Joanna Savill, Sydney Morning Herald Good Food Guide co-editor
Best meal in the air The Middle Eastern airlines such as Emirates and Etihad can do great food, including really nice "Arabic mezze" plates. Mind you, I've only had a mezze plate when I've been lucky enough to fly business class.
Worst meal in the air Most airline meals verge on tragic. But a recent London-Paris British Airways packaged breakfast of egg, mayonnaise and tomato in a croissant does stand out.
Best meal at an airport Ramen at Narita. Then again, I'm not sure you can ever eat badly in Japan.
Advice to airlines on how they can improve their food Keeping it simple has to be top of the list. Using decent-quality products — not gummy, cheap yoghurts and reconstituted egg. And serving things at a sensible temperature — not boiling hot and overcooked and not freezing cold.
Can celebrity chefs make a difference to airline food? It's a big responsibility for any chef. I think in general Neil Perry has done a good job for Qantas. But it must be hard to have your name on the menu when the way your food is cooked and served is beyond your control.
Favourite airport for food Narita again. You can buy gorgeous snacks and crackers and beautifully packaged food items at the airport.
Lyndey Milan, chef, author, TV foodie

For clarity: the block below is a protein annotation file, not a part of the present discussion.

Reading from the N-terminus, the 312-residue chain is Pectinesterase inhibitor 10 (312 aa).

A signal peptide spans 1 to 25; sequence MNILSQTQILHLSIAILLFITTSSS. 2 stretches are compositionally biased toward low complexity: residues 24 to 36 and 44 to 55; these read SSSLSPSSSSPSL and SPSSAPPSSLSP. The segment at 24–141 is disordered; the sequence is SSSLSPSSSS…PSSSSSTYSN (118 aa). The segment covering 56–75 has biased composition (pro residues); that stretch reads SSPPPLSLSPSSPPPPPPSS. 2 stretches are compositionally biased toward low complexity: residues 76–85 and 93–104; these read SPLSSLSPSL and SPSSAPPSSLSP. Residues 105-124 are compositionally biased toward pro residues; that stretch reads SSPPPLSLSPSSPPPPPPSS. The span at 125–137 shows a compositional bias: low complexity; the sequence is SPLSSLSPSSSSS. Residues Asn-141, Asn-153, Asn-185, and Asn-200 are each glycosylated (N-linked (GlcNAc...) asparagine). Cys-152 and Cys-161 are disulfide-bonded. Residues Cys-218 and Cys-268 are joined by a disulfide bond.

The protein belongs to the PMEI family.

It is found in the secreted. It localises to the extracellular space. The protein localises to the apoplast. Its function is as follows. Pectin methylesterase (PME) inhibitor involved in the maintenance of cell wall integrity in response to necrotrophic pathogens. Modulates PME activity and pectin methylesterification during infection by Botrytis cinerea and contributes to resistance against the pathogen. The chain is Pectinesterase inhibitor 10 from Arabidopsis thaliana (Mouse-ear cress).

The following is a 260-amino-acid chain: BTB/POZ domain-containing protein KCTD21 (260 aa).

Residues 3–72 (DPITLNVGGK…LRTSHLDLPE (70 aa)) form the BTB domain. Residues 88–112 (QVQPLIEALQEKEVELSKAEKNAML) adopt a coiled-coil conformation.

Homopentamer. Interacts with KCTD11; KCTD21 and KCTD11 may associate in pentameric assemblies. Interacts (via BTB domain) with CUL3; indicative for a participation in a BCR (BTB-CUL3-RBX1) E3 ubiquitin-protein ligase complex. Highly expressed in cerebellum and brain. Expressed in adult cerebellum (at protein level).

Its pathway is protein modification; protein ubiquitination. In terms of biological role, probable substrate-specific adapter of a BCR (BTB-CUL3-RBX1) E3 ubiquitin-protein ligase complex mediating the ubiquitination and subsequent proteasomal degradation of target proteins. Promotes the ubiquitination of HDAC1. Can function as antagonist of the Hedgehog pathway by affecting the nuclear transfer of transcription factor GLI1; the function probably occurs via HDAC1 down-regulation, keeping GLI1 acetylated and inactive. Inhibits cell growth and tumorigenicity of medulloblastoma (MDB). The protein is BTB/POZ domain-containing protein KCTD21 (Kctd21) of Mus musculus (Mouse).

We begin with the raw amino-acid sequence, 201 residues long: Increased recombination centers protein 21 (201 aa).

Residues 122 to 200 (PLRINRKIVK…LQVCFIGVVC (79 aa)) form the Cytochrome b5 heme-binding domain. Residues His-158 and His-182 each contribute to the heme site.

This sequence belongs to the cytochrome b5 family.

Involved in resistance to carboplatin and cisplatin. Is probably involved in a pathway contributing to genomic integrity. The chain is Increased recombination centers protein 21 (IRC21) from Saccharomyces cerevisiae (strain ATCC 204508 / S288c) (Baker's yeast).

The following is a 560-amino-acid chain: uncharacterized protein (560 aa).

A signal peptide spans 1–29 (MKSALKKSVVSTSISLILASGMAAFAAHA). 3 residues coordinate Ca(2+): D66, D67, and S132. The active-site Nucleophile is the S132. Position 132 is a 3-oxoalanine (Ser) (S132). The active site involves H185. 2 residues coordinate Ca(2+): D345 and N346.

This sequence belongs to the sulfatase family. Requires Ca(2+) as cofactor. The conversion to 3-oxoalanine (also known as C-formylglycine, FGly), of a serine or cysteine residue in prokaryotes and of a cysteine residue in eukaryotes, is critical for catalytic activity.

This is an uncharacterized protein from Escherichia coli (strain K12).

Best meal in the air 1985 on Japan Airlines — my first-ever taste of kobe beef. The whole fillet was brought for us to see, then carved in front of us and served. Tender and amazing.
Worst meal in the air Economy class breakfast on any airline: watery scrambled eggs, chewy bacon, bland sausage. You name it, we've all had them.
Best meal at an airport Pre-flight dining in Sydney's Qantas International Lounge. Any meal you care to mention from breakfast to dinner, beautifully prepared and served.
Advice to airlines on how they can improve their food Only cook things that can hold up well in the air after preparation. So forget about the scrambled eggs!
Can celebrity chefs really make a difference to airline food? Yes. I love that on Qantas you can order a steak sandwich with chilli jam at any time during your flight, so you can sleep and eat when you like. Thank you, Neil Perry.
Favourite airport for food When flying you tend to be offered too much food, so I prefer never to eat in airports.
Ardyn Bernoth, SMH Good Food editor
Best meal in the air Several years ago I got a free upgrade to Qantas first-class and the best food I've eaten at 35,000 feet. Neil Perry's food is executed deliciously, chosen judiciously (fresh and light, not oily and rich) and while not the standard of his restaurants, is good enough to make the flight feel like the start of a holiday.
Worst meal in the air A flaccid burger followed by a Mars Bar on a domestic American Airlines flight.
Best meal at an airport Unquestionably the Qantas First Lounge, designed by Marc Newson, at Sydney Airport: chilli squid washed down with French bubbles.
Advice to airlines on how they can improve their food Keep it fresh and simple and don't use anything that needs to be reconstituted, such as eggs.
Can celebrity chefs make a difference to airline food? If Perry's food on Qantas is anything to go by, yes. If top chefs turn their know-how and technical knowledge to creating food for altitude they can produce delicious results.
Favourite airport for food Hong Kong Airport provides many tasty yum cha options. You won't find a cafe as good as Shannon Bennett's (from Vue De Monde) cafe at Melbourne Airport, though.
Compiled by Nina Karnikowski